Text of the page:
“ජනාධිපතිතුමා නිල්පාක්ෂිකයි,” joked Amaraweera, playing on the Sinhala word for ‘impartial’ to suggest that the President, while remaining neutral, will have the blue-themed SLFP’s interest at heart.

All twenty SLFP/UPFA parliamentarians, bar one, are firmly behind the decision, along with rest of the party hierarchy and membership, with the blessings of Sirsisena, Amaraweera said.

MPs Duminda Dissanayake and Weerakumara Dissanayake were not present at the media briefing as they are in Anuradhapura today addressing candidate Rajapaksa’s inaugural election rally.

One key party stalwart that was conspicuous by his absence was the outspoken Kumar Welgama, who had on numerous occasions gone on record expressing his displeasure at the candidacy of the former Defence Ministry Secretary. Welgama went to the extent of placing a cash deposit at the Election Commission last week as a potential independent candidate, though he did not hand over his nomination papers on Monday.

Asked about his colleague and where his loyalties lay, Jayasekara said the SLFP is still talking to Welgama.

“He is an SLFP MP. I think he will join us. With him, it’ll be 20 MPs,” he said. Talks will also be held with former President Chandrika Bandaranaike once she returns to the island, he added.

Along with the SLFP, said Amaraweera, the 20+ parties that form the UPFA will back Rajapaksa in the upcoming election. These include the Ceylon Workers’ Congress (CWC) led by Arumugam Thondaman. MP Faiszer Musthapha, too, said that Rajapaksa has the Muslim vote.

“Gotabaya Rajapaksa already won today. The UNP thinks minority votes are with them. The president has done more for the minorities than any other leader,” said Musthapha. In a thinly veiled reference to Sri Lanka Muslim Congress (SLMC) leader Rauf Hakeem, the MP said “Just because ‘community leaders’ are over there, it doesn’t mean the communities have flocked to them.”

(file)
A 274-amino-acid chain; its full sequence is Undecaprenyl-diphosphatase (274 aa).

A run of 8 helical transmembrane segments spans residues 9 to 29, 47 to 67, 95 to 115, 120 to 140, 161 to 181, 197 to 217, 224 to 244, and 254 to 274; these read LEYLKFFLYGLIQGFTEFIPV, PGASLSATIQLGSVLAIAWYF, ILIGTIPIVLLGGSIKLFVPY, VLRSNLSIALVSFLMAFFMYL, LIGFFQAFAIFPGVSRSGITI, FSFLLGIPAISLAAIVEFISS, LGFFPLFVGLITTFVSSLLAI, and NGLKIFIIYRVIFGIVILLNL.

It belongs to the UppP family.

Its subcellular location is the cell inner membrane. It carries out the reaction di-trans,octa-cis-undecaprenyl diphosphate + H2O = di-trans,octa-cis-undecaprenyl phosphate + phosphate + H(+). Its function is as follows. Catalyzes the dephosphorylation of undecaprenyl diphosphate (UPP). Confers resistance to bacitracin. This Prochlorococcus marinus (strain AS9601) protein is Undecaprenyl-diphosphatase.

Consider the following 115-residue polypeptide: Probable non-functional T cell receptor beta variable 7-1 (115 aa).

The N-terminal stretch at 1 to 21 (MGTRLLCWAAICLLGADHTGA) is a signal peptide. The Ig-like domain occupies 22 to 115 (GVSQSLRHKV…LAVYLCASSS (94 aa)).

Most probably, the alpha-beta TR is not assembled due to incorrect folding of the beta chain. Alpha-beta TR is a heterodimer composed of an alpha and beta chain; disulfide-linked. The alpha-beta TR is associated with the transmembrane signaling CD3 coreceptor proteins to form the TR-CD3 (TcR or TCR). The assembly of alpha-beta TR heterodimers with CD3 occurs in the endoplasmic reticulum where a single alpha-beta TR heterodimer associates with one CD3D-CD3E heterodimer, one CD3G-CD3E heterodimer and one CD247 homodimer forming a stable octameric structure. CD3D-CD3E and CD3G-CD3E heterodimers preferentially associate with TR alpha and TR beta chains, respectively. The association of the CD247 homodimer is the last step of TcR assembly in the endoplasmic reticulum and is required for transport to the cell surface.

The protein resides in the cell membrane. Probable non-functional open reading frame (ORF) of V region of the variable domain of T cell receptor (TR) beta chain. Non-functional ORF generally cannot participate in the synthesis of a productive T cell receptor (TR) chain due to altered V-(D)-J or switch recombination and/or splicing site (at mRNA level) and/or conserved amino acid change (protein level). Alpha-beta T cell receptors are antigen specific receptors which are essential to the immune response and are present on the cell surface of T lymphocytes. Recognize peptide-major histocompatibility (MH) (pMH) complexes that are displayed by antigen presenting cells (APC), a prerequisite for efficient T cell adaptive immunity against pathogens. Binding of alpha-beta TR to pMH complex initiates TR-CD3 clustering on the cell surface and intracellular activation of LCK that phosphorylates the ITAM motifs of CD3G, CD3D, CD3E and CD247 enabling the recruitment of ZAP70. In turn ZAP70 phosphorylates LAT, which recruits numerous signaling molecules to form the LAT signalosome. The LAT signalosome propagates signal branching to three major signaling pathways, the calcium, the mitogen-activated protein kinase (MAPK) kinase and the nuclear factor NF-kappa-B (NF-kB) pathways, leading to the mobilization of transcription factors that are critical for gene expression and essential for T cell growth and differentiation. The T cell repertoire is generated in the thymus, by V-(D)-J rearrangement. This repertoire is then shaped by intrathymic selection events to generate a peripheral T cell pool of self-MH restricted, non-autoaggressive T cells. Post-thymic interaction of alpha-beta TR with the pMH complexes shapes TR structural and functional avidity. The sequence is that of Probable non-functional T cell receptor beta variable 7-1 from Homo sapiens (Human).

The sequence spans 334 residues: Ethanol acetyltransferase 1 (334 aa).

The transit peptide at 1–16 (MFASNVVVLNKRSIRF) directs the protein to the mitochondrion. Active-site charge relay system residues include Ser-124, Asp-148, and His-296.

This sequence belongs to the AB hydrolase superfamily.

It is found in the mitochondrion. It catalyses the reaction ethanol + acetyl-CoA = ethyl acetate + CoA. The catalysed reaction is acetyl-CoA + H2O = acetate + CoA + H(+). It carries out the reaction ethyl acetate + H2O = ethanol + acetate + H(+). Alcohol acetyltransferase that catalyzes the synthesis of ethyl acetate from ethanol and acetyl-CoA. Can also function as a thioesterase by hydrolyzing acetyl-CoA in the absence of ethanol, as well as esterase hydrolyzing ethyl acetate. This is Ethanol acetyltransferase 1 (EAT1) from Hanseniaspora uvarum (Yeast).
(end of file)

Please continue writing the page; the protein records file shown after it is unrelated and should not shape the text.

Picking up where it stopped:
Asked about allegations levelled against Rajapaksa of being behind the abduction and killing of journalists and activists, the SLFP spokesmen were defensive.

“Everyone’s hands are dirty. Under President Sirisena, there was much media freedom. This will be continued under a Gotabaya presidency, with the support of the SLFP,” he said.

“The Ministry of Justice, the police department, etc were all under the UNP these past four years. They could’ve prosecuted the wrongdoers. There’s no point bringing it up at this juncture,” said Amaraweera.

The SLFP parliamentarians also expressed confidence that an SLFP-SLPP government will be formed immediately after the election of Rajapaksa, with former President Mahinda Rajapaksa as Prime Minister.

“Once Gotabaya is elected, we will form a government with Mahinda Rajapaksa as Prime Minister At some point after that, at an appropriate time, we will call a parliamentary election,” said Jayasekara.

Amaraweera, meanwhile, attempted to allay fears that supporting the candidacy of the former military-man could pave the way for a dictatorship.

“People who talk about militarism have already joined the other side. We will not help bring about a dictatorship in any way,” he said.